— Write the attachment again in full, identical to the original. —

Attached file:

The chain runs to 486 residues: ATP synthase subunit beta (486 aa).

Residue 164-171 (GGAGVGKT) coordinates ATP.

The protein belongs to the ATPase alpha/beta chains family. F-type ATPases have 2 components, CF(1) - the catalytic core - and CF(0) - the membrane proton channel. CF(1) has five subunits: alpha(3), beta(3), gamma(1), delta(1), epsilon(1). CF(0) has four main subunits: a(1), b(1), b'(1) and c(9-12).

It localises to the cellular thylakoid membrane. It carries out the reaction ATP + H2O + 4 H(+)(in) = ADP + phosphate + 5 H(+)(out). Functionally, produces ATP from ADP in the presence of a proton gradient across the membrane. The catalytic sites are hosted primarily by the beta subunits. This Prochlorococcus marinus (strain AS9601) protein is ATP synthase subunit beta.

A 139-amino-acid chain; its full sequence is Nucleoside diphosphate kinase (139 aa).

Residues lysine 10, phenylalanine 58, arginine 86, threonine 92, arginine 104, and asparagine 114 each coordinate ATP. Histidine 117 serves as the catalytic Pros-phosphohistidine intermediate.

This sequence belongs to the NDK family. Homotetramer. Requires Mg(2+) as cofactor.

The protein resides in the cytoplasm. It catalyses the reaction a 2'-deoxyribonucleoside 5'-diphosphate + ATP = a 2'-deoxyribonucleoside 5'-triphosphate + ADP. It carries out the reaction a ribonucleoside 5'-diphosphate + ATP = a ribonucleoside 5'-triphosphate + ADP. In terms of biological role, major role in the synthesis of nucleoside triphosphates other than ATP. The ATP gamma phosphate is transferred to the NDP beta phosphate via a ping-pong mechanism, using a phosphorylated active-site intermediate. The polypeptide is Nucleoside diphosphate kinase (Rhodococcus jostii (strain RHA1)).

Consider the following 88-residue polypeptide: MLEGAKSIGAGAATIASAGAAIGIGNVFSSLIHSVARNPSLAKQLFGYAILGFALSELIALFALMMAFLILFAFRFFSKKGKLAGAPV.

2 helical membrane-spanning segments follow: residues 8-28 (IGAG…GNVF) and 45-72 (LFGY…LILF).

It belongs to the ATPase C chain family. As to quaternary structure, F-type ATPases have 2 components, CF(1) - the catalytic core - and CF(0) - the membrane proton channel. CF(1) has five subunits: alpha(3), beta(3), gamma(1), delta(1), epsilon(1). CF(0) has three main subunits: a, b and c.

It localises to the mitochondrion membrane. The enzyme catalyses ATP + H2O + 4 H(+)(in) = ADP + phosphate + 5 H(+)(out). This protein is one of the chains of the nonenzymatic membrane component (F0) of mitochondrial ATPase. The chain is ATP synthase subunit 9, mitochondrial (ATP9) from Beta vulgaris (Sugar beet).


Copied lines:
The chain runs to 486 residues: ATP synthase subunit beta (486 aa).

Residue 164-171 (GGAGVGKT) coordinates ATP.

The protein belongs to the ATPase alpha/beta chains family. F-type ATPases have 2 components, CF(1) - the catalytic core - and CF(0) - the membrane proton channel. CF(1) has five subunits: alpha(3), beta(3), gamma(1), delta(1), epsilon(1). CF(0) has four main subunits: a(1), b(1), b'(1) and c(9-12).

It localises to the cellular thylakoid membrane. It carries out the reaction ATP + H2O + 4 H(+)(in) = ADP + phosphate + 5 H(+)(out). Functionally, produces ATP from ADP in the presence of a proton gradient across the membrane. The catalytic sites are hosted primarily by the beta subunits. This Prochlorococcus marinus (strain AS9601) protein is ATP synthase subunit beta.

A 139-amino-acid chain; its full sequence is Nucleoside diphosphate kinase (139 aa).

Residues lysine 10, phenylalanine 58, arginine 86, threonine 92, arginine 104, and asparagine 114 each coordinate ATP. Histidine 117 serves as the catalytic Pros-phosphohistidine intermediate.

This sequence belongs to the NDK family. Homotetramer. Requires Mg(2+) as cofactor.

The protein resides in the cytoplasm. It catalyses the reaction a 2'-deoxyribonucleoside 5'-diphosphate + ATP = a 2'-deoxyribonucleoside 5'-triphosphate + ADP. It carries out the reaction a ribonucleoside 5'-diphosphate + ATP = a ribonucleoside 5'-triphosphate + ADP. In terms of biological role, major role in the synthesis of nucleoside triphosphates other than ATP. The ATP gamma phosphate is transferred to the NDP beta phosphate via a ping-pong mechanism, using a phosphorylated active-site intermediate. The polypeptide is Nucleoside diphosphate kinase (Rhodococcus jostii (strain RHA1)).

Consider the following 88-residue polypeptide: MLEGAKSIGAGAATIASAGAAIGIGNVFSSLIHSVARNPSLAKQLFGYAILGFALSELIALFALMMAFLILFAFRFFSKKGKLAGAPV.

2 helical membrane-spanning segments follow: residues 8-28 (IGAG…GNVF) and 45-72 (LFGY…LILF).

It belongs to the ATPase C chain family. As to quaternary structure, F-type ATPases have 2 components, CF(1) - the catalytic core - and CF(0) - the membrane proton channel. CF(1) has five subunits: alpha(3), beta(3), gamma(1), delta(1), epsilon(1). CF(0) has three main subunits: a, b and c.

It localises to the mitochondrion membrane. The enzyme catalyses ATP + H2O + 4 H(+)(in) = ADP + phosphate + 5 H(+)(out). This protein is one of the chains of the nonenzymatic membrane component (F0) of mitochondrial ATPase. The chain is ATP synthase subunit 9, mitochondrial (ATP9) from Beta vulgaris (Sugar beet).